Nationwide, during 2007 and 2011, which encompasses the recession and the immediate aftermath, 43 million Americans — or slightly more than 14 percent — lived in poverty. But not every group was impacted equally. The poverty rate was 27 percent for American Indians, 26 percent for African Americans and 23 percent for Hispanics. Among whites and Asians, less than 12 percent were poor. The federal threshold for poverty is about $11,500 in annual income for an individual and about $23,000 for a family of four.
The Washington area has some of the most affluent counties in the country. The recession had less of an impact here than in most places in the nation, largely because of the prevalence of college-educated, two-income households and the stability created by federal jobs and contracting. But even in Washington, the recession bred an unusual degree of unemployment, job loss and poverty.
According to the census figures, the most pervasive poverty in the Washington region was experienced among blacks living in the District. In the city as a whole, 26 percent of American Americans were poor, roughly the same as the national average. But even that grim statistic understates the poverty in some corners of the city. In Ward 8, for example, 38 percent of the residents are poor, according to census statistics.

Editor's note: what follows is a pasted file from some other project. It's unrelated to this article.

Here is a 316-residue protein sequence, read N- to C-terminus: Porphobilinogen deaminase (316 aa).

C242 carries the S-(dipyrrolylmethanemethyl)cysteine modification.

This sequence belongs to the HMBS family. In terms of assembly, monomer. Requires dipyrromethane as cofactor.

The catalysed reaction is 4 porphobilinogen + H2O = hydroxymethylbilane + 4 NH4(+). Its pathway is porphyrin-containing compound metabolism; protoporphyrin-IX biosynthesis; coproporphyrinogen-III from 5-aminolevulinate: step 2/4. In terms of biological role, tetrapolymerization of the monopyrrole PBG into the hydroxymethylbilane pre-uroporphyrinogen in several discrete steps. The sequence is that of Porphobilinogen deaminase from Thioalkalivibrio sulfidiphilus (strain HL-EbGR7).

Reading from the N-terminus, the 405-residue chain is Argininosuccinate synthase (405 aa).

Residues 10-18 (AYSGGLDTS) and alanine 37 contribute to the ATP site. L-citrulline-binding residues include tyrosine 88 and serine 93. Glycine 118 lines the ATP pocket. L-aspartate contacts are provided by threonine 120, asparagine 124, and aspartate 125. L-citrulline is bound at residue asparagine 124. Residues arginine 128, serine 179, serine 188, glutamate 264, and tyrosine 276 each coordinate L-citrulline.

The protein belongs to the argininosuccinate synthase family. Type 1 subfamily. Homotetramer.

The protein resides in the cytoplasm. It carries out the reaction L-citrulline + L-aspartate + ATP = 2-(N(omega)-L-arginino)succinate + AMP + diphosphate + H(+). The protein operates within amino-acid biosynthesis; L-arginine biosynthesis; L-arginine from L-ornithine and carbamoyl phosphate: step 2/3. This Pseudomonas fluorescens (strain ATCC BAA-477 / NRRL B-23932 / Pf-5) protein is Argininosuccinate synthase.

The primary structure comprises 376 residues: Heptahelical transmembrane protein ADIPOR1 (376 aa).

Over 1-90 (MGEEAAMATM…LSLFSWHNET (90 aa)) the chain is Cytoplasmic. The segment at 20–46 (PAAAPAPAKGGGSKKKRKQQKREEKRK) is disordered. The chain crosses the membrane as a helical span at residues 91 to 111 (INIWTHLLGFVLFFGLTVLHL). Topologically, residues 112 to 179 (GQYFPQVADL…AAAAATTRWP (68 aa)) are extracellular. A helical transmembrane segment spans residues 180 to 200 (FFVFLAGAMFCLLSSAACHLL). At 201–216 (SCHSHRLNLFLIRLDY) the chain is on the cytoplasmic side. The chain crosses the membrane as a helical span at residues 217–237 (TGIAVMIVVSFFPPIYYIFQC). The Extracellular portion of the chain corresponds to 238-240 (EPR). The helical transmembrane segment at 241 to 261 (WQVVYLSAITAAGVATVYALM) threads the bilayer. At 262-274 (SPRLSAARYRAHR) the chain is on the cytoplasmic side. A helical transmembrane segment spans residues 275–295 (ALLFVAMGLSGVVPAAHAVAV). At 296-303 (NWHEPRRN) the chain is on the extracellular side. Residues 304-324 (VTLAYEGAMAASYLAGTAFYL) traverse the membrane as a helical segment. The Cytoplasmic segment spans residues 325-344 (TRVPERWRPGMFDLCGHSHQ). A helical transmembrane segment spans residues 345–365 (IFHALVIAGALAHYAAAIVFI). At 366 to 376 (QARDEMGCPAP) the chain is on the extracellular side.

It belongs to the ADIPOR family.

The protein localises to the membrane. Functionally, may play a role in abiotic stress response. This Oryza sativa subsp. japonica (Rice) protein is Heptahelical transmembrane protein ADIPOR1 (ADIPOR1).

“During the recession, we saw a number of families who had been doing well pushed back below the poverty level,” said Joe Weeden, director of Defeat Poverty DC, a coalition of groups working to halve the city’s poverty level over the decade.
Census statistics released in December showed overall poverty in the District at a 30-year high, with one in five residents — including one in three children — officially classified as poor. But Weeden said there are signs the picture is improving.
“Over the last year, as employment has ticked up, we’re seeing some rebound,” he said.
The census report said Maryland and Virginia were among only six states with poverty rates under 20 percent for blacks. In Maryland, less than 14 percent of blacks lived in poverty, compared with 19 percent of blacks in Virginia. Maryland, Hawaii and Alaska were the only states where a smaller proportion of African Americans lived below the poverty level than the national average.
By contrast, the region also experienced some of the country’s lowest poverty rates for whites — 6 percent in Maryland, and a little more than 8 percent in Virginia and the District.
Locally, all three jurisdictions showed a smaller share of Hispanics who are poor than the national average — 13 percent in Maryland, 14 percent in the District and 15 percent in Virginia.
The picture was more mixed for Asians. Poverty affected 7 percent of Asians in Maryland and 8 percent in Virginia, among the lowest rates in the country. In the District, however, 13 percent of Asians were poor, above the national average.